Shares in Sociedad Quimica y Minera de Chile (SQM) eased, on the news that is paid $30.5m to resolve its legal difficulties in the US.
The Chilean-based fertilizer and mining company will pay $30.5m to resolve the threat of legal and civil action from US officials.
SQM, which is part owned by Canadian fertilizer-giant PotashCorp, agreed the payment to resolve simultaneous civil and criminal cases over breaches of the US Foreign Corrupt Practices Act.
Shares in SQM were down 1.0% in morning deals in New York, at $30.55.
SQM agreed to pay a criminal penalty of around $15.5m, and also pledged to implement internal controls, as well as submit to independent external oversight, in a deferred prosecution agreement with the US Department of Justice.
At the same time, SQM reached a settlement with the Securities and Exchange Commission, including the payment of a $15.0m civil monetary penalty.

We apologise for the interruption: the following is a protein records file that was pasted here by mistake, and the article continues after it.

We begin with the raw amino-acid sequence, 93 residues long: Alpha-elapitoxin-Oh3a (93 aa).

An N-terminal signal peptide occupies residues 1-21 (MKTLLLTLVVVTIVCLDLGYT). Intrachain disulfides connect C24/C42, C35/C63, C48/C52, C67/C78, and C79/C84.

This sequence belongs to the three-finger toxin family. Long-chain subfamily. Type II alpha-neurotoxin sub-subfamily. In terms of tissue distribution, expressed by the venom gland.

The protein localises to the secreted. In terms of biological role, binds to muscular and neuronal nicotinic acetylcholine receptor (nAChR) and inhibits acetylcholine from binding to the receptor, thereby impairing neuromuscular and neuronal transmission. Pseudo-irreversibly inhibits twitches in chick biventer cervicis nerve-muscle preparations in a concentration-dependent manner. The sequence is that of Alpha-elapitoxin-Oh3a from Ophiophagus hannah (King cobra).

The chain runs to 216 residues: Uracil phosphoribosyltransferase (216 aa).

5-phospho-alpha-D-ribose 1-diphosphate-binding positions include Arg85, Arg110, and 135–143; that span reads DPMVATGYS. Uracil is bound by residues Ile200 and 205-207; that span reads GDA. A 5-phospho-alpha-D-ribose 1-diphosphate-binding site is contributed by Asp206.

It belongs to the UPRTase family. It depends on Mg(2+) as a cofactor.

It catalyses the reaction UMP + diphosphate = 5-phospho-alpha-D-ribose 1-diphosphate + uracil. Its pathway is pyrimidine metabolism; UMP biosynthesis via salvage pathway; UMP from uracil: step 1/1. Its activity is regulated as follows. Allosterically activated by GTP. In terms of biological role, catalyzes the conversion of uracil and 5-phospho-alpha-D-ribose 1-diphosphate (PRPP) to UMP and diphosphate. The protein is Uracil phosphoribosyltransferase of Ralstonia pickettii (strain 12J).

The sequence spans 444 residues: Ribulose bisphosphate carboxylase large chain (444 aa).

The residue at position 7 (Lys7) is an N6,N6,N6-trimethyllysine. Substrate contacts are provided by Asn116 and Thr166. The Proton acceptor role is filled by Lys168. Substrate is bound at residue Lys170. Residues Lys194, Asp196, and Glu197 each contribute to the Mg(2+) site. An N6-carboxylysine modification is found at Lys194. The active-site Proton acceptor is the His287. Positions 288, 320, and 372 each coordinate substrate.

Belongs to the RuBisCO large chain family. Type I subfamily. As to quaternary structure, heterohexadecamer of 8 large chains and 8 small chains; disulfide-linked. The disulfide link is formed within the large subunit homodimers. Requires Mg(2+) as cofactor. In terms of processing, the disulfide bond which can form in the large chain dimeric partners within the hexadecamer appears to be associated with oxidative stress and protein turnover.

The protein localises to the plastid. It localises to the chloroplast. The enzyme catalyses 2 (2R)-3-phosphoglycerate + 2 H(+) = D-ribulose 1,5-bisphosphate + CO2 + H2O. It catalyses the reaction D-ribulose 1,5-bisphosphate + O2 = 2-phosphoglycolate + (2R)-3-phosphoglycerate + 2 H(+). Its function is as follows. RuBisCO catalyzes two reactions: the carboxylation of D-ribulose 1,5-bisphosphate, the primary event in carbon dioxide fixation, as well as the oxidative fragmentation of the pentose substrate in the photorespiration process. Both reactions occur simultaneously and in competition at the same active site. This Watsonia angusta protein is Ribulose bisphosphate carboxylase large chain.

BTG Pactual was upbeat on prospects, saying that the settling of the case was "technically a non-event," but noted that it "puts an end to any liability under US law".
"The wider importance of the case is that it provides for termination of any regulatory problems for SQM in the US."
Federal officials alleged that SQM knowingly failed oversee payments made by executives to Chilean political foundations between 2008 and 2015, and allowed these payments to be disguised by falsifying records.
SQM admitted having paid nearly $15 million between 2008 and 2015 to vendors, with no evidence any goods or services were received.
In 2015, SQM was rocked by a scandal involving a series of payments to political parties, as part of larger scandal that saw the head of right-wing party UDI resign.
SQM's then-chief executive was fired for his failure to co-operate with the investigation, and a subsequent shake-up of the board removed the chairman Julio Ponce, a major shareholder and the son-in-law of the late dictator Augusto Pinochet.
By William Clarke